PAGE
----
We must understand that Congress is not some rubber-stamp parliament that is at the beck and call of some political overlord. But there is great wisdom in this “slow” process. A lot of things happen: A great deal of fact-finding is made by lawmakers about the subject matter of a bill, constituents get a chance to have input in the lawmaking process often and at many levels, government agencies are consulted on the potential impact and consequences of the legislation, consensus and support for the legislation is built, lawmakers get to debate, argue and offer amendments, and institutional bargaining and compromising must take place between the two chambers before a bill is ready for the president’s signature. It takes many years to go through this unwieldy process. As the noted congressional scholar Norman Ornstein observed, “The system of checks and balances and the legislative process as it evolved in the House and the Senate were built around deliberation… If there is one word at the core of Congress’ essence, it is deliberation.” That has been the “deliberative” history of the various versions of an Ethiopia human rights bill in Congress beginning with Chris Smith’s H.R. 4423. There fact that there was not a single dissenting voice in the passage of H.R. 2003 in the House (despite millions of lobbying dollars spent to defeat it) is testimony to the outstanding legislative skills and extraordinary hard work of Don Payne (who got 85 House members to co-sponsor the bill). It took a lot of time and legwork by Don Payne to get a unanimous vote for H.R. 2003. We are hopeful that the Senate will act swiftly under its expedited procedures to approve the bill.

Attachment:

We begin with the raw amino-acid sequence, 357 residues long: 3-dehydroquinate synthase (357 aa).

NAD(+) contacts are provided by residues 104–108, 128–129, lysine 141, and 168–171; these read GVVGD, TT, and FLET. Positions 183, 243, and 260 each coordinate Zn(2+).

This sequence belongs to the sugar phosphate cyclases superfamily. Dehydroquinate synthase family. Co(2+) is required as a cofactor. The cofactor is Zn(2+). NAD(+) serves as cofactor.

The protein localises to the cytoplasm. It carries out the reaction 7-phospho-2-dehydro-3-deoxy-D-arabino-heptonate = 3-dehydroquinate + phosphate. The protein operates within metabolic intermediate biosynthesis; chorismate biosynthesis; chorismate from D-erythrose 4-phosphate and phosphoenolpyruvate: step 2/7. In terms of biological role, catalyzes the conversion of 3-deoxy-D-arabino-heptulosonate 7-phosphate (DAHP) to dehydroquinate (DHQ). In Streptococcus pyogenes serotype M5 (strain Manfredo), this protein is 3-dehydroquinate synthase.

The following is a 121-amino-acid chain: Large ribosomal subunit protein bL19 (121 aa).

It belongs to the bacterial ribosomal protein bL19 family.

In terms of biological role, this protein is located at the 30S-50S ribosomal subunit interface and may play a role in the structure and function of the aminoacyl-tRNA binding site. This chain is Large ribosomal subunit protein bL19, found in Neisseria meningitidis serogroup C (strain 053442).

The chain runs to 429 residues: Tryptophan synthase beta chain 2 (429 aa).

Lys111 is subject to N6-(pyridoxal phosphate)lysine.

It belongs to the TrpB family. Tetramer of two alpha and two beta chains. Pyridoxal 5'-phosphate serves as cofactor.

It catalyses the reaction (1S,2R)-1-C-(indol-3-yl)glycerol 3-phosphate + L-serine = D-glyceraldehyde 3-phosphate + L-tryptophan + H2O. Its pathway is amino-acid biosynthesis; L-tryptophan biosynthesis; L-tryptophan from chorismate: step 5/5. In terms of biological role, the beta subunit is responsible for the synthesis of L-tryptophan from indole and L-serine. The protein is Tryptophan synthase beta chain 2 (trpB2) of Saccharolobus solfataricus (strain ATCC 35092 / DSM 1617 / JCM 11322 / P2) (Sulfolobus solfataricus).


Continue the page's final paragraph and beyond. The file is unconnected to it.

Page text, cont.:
So what are some lessons to be learned from our struggle over the past three years?
Lesson 1. Never give up. Never Give In.
Churchill was right: “Never give in–never, never, never, never, in nothing great or small, large or petty, never give in except to convictions of honour and good sense. Never yield to force; never yield to the apparently overwhelming might of the enemy.” We must continue to work for this legislation regardless of how long it takes to pass and become law.
Lesson 2. Act, Don’t React.
Always act on the basis of the truth. Never lie or misrepresent the facts. But speak truth to power, to every man, woman and child. Never back down from telling the truth. The power of truth always overcomes the power of lies. Lies are like a mirage in the desert. They look real and convincing from a distance but they vanish when you scrutinize them closely. Truth on the other hand is like a mountain. The closer you get to it, the more you are able to experience its magnificence. Never react to lies. Liars want you to react to their lies thereby distracting you from telling the truth and getting you bogged down in their lies. React to lies not with the heat of emotion but with the cold hard facts.